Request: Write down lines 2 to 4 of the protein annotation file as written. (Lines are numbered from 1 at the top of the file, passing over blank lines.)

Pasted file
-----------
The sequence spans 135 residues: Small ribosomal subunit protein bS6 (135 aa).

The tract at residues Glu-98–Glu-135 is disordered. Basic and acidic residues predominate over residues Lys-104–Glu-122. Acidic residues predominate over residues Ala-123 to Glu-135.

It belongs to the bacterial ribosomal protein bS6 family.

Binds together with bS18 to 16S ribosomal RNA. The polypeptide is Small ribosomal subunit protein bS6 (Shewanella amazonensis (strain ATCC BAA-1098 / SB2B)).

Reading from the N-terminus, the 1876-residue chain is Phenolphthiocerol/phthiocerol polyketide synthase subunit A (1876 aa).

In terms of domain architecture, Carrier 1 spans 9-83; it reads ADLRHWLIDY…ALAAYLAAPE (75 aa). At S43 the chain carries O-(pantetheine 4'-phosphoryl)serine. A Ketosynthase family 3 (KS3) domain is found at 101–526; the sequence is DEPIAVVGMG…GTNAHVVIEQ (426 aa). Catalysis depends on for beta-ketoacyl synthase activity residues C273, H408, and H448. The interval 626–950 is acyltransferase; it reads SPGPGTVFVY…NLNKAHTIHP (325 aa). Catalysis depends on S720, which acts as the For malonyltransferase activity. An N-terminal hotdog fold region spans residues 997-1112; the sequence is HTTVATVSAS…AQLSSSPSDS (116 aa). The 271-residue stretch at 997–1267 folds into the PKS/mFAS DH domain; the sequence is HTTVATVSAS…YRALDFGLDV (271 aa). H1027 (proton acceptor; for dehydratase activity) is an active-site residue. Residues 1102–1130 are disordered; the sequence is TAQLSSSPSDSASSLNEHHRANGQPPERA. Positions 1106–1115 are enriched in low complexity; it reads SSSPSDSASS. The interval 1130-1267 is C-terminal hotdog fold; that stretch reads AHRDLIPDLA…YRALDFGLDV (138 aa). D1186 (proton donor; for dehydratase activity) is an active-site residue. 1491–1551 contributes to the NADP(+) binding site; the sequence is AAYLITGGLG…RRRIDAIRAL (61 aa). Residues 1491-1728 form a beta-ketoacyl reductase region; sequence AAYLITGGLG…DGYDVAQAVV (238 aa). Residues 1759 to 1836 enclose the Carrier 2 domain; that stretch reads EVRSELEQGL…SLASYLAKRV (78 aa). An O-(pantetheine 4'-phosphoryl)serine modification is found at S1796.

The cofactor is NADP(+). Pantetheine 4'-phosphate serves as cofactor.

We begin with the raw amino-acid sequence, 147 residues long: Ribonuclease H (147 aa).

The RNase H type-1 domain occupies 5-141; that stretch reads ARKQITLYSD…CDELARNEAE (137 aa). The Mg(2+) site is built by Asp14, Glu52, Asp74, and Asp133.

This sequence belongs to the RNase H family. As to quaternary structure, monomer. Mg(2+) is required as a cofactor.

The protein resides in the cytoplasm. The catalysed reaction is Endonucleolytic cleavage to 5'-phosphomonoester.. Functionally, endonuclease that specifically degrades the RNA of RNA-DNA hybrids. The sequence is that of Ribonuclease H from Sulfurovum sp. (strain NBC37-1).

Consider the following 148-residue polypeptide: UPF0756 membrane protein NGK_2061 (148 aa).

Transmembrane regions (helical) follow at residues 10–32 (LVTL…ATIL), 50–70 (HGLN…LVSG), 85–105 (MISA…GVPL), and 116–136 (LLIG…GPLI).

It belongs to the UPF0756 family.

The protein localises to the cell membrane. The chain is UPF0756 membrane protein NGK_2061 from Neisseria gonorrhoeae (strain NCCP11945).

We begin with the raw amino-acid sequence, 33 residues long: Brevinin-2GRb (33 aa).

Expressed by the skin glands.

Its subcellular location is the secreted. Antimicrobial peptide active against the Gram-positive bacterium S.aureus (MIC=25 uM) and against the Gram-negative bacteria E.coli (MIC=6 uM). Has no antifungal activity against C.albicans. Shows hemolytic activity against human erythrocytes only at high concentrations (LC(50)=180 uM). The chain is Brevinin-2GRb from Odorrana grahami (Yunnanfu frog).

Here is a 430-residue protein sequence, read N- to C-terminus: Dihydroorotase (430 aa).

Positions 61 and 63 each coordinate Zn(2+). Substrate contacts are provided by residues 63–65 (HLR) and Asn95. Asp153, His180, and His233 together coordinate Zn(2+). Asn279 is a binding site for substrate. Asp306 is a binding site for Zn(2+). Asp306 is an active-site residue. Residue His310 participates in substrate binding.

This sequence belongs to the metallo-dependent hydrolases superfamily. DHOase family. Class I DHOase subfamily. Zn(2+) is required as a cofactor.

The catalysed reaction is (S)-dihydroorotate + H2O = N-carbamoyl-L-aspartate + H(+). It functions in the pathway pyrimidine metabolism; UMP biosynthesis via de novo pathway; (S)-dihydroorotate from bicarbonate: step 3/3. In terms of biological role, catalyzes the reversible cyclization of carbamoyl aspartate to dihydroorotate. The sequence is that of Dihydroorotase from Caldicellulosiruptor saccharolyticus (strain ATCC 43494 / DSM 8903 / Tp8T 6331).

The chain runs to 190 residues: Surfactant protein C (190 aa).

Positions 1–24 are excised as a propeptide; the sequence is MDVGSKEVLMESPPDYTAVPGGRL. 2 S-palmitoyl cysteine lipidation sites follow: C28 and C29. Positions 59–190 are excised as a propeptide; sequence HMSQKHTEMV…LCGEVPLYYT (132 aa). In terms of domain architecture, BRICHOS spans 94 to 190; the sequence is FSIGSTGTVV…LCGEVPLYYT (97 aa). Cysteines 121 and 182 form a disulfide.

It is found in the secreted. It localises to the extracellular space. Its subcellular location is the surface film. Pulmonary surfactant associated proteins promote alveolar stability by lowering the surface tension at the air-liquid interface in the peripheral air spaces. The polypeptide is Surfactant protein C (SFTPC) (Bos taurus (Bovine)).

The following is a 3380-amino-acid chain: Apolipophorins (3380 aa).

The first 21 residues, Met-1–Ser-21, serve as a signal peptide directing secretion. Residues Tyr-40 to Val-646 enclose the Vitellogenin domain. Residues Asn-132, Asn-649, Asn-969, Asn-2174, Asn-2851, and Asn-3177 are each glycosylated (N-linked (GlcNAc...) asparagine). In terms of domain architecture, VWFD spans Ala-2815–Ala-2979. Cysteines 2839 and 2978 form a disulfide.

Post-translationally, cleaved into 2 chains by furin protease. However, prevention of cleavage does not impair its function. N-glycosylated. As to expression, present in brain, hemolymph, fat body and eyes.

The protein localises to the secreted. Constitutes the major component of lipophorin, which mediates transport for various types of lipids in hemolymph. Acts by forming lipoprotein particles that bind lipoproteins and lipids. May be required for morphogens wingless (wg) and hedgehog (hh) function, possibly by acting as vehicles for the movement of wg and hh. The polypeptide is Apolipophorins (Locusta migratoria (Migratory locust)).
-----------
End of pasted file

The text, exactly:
The tract at residues Glu-98–Glu-135 is disordered. Basic and acidic residues predominate over residues Lys-104–Glu-122. Acidic residues predominate over residues Ala-123 to Glu-135.

It belongs to the bacterial ribosomal protein bS6 family.

Binds together with bS18 to 16S ribosomal RNA. The polypeptide is Small ribosomal subunit protein bS6 (Shewanella amazonensis (strain ATCC BAA-1098 / SB2B)).